Dreams (and Jobs) for the Future
The White House released the Advancing Equity for Women and Girls of Color: 2016 Updated Report today and it has some good news packed around how little gender parity there still is in STEM.
Ok, so the good news is this: according to the White House, the U.S. has made positive strides, resulting in “unprecedented levels of public-private collaboration in support of next-generation STEM education, all with a focus on expanding participation of girls and other underrepresented groups.” That means government, businesses and private-citizens alike have all been banding together to create positive change.
The report delves into various areas of interest, including school discipline, teen pregnancy, the needs of vulnerable children and economic prosperity.
PowerToFly’s mission is to help women in tech — who are ready today — find fulfilling careers with companies that will value them and their diversity. We know the current statistics on minority women in STEM-related professions are alarming: only 1 out of 10 employed engineers and scientists in the U.S. is a woman of color. And with growth of STEM jobs anticipated to outpace the growth of non-STEM jobs over the next ten years, we need to work together to ensure equal opportunity for all.
So yes, more work needs to be done, but as the White House says, the right collaborations are happening at least when it comes to education. But if you want to see what’s out there for women in STEM now, then join us at PowerToFly.com. You can start by heading over to our website to fill out a profile and become part of our community of 100,000+ strong women. Aside from access to content you care about, you’ll also be able to apply to positions in STEM-related fields at companies who put diversity and inclusion above all.
Check out some of the open positions we’ve got available now:
Preparing for the Unexpected: How Maria Fava Found Her Confidence as a Bicultural, Bilingual Woman at T. Rowe Price
Born in Mexico City and raised in Guadalajara, Maria Fava never would have predicted that she'd have a career in financial services. And certainly not in Maryland.
Over two decades ago, when Maria moved to the U.S. to study psychology at the University of Texas at Arlington, she'd planned on moving back to Mexico to study law after graduation. Instead, she fell in love with an unassuming Italian-American her senior year. She married him and moved to Maryland, his home state.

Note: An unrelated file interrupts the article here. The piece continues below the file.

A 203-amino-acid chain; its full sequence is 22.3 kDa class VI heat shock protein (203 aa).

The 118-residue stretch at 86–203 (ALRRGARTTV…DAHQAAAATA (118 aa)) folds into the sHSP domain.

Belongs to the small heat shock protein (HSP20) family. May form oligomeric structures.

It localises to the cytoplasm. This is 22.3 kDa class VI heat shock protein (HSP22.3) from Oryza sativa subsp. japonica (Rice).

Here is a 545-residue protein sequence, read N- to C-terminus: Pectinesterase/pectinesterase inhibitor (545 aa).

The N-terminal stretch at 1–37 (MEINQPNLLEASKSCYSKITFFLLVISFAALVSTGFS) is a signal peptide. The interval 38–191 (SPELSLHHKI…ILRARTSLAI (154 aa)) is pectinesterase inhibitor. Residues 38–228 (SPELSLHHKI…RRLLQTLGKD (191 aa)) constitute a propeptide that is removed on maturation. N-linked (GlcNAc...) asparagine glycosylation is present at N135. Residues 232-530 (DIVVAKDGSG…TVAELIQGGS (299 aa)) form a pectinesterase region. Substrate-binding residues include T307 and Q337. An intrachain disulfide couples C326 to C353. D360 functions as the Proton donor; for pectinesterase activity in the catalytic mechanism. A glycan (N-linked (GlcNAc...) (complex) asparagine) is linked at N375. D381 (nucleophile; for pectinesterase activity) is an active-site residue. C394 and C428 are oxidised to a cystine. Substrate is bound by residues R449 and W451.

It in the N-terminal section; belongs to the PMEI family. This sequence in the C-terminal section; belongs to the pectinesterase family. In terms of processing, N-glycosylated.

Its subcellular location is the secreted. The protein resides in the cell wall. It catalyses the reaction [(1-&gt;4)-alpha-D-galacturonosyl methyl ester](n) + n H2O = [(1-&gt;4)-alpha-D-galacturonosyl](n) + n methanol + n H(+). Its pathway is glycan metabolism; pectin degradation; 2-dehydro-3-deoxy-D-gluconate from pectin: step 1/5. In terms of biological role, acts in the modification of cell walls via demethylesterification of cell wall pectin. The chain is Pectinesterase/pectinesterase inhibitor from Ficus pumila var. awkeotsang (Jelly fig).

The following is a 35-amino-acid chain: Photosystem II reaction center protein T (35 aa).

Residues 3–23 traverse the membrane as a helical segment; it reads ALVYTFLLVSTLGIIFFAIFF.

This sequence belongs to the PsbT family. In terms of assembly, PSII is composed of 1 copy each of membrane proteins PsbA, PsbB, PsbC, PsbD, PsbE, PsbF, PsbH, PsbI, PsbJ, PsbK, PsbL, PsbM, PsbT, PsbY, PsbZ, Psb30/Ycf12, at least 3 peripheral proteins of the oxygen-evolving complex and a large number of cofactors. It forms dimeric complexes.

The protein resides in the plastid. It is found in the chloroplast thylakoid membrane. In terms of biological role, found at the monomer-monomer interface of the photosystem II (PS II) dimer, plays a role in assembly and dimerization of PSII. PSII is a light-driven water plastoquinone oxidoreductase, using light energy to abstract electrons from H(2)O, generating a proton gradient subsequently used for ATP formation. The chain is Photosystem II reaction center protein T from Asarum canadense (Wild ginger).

I thought about writing this blog piece like one of those quizzes that used to be on the back pages of Seventeen and Cosmo where each question would offer several answers of varying point levels and you'd pick one answer per question, tally up your points at the end, and match your score to one of several possible results.
A five-step framework for addressing systematic racism at work
The world has changed in the past few weeks.
We're watching corporations and organizations across the world come out in support of Black lives in droves. Many of those organizations are doing so for the first time in their history.
Meet Michelle Baker, a technical recruiter at Surescripts. She shared her top tips for applying to Surescripts.
Get a behind-the-scenes look at the company's interview process, culture, and values, and learn how you can best prepare for interviews!
To learn more about Surescripts and their open roles, click here.
Jasmine Harvey is pursuing her MBA while working full-time as a buyer for Viasat, a global communications and satellite internet company. Balancing home, work, and school while maintaining a 3.9 grade point average has been quite a challenge. Jasmine had a perfect 4.0 until she took one of the hardest classes in her program, Managerial Economics and Global, during this COVID pandemic. She finished a full 15 percentage points above the class average, but was still 0.6 points away from an "A".